There's no reason why single guests should have to dread the seated portion of the reception.

light gray and ivory table linens with yellow decor reception display

Weddings are fun and exciting for your guests-especially when they are going to be reconnecting with old friends, or spending the day with their favorite people-but that's not always the case. Sometimes, you invite a guest who only knows you, or else is the only single person within their group of friends. It can be awkward and uncomfortable for them, especially if they find themselves seated at a table with a bunch of other people in the same situation. But it doesn't have to be. We spoke to three wedding professionals to get their tips on how to seat a killer singles table.

Check in with Your Guests

Heather Jones with Wente Vineyards suggests talking to your single guests ahead of time to make sure they are on board with being sat at a table with strangers. "Weddings can be uncomfortable if you don't know many people, and it's best to keep in mind that not everyone wants to be set up just because they're planning to attend alone. You don't want to put too much pressure on anyone." If they do mind, Jones suggests mixing up your tables so that singles are seated with other couples around them-it's an easy way to ensure that nobody feels left out.

Skip the Singles Table Entirely

"Remember that a singles table is not always necessary," says Kylie Carlson, CEO of the International Academy of Wedding and Event Planning. A singles table could stigmatize your guests, so don't feel compelled to have one if you don't want to, or if you don't think your guests will be entirely on board with it.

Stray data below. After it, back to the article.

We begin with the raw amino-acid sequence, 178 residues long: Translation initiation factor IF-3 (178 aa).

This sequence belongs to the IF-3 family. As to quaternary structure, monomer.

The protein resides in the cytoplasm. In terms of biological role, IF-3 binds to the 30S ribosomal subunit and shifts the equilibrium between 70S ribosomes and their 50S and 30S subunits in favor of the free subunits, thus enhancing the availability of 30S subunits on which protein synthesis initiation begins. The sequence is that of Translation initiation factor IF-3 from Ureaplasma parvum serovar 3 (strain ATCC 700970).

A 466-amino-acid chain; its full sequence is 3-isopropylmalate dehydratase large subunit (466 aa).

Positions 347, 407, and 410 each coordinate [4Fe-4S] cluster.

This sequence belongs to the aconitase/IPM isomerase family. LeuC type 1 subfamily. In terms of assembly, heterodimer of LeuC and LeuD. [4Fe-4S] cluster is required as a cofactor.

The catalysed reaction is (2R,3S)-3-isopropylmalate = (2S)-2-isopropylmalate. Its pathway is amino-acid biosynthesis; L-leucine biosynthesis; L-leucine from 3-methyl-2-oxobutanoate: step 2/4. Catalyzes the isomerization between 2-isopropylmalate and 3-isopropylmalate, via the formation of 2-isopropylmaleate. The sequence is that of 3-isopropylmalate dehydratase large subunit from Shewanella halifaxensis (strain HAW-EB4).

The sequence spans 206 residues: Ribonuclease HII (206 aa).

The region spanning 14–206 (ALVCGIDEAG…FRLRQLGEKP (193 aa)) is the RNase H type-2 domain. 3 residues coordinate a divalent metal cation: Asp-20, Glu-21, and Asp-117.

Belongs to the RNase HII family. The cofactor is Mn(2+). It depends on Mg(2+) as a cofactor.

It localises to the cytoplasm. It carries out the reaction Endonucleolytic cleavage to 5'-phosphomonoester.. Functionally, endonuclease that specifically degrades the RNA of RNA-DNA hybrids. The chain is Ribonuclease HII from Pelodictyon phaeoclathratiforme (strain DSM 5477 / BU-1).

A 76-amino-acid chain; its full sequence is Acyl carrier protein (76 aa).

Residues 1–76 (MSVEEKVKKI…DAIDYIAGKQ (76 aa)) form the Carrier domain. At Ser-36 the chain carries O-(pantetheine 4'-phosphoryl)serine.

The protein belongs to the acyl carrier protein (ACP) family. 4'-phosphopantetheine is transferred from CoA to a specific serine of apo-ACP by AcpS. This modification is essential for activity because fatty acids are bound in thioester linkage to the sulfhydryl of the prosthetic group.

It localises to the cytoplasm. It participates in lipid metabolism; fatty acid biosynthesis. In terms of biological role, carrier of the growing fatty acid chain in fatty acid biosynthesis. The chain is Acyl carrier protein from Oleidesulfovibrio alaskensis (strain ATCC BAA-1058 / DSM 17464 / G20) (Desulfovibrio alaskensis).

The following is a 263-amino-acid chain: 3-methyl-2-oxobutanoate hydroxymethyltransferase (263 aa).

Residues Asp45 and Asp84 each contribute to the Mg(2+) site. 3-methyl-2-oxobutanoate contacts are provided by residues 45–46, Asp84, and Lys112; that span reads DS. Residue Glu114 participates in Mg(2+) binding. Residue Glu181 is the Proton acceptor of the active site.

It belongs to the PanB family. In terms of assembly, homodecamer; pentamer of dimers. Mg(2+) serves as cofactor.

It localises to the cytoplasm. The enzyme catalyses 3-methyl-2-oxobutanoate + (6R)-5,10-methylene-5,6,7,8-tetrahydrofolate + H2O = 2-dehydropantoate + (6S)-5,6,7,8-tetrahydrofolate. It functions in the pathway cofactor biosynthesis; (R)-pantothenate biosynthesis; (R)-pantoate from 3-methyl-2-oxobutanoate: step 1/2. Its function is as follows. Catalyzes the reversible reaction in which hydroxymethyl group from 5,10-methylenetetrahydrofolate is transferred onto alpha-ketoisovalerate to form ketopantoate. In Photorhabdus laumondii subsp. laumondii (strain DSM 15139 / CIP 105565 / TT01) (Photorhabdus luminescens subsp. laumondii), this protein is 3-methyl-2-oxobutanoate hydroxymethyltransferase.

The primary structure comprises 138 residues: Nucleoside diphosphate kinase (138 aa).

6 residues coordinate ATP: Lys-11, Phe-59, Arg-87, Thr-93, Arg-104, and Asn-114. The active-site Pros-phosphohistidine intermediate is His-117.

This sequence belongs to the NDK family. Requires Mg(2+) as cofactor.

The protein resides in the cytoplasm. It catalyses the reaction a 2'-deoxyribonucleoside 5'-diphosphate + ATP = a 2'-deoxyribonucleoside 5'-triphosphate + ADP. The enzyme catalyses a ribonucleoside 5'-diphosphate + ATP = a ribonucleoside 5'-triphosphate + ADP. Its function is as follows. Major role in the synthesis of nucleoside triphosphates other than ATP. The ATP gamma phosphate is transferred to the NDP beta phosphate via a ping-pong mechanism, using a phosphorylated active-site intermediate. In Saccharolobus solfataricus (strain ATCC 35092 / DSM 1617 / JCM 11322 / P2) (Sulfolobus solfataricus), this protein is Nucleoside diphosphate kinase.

Location, Location, Location

Shannon Tarrant, founder of WeddingVenueMap, says if you want a singles table where people feel more like part of the party, pick a location with some traffic-near the dance floor or the bar is a good idea. "Make sure this table is not in the corner or all the way in the back. It's important for these guests to feel welcome and a part of the event, not awkward and an outsider," she says. This will also give them a chance to interact more easily with guests that are not seated at the table with them. And if you want to make it easier for your single guests to interact during the reception, put someone in charge of introductions. You can pick a close friend or family member who knows a lot of your guests already and ask them to make introductions during the cocktail hour. This will give them time to connect with each other before they get to their table.

Just Don't Seat Former Couples Together

The one thing all three of the wedding professionals we spoke to agree on is that no matter how you seat your singles table, make sure you aren't sitting any former couples together. The heightened emotions of a wedding can reopen even the oldest of wounds for some.


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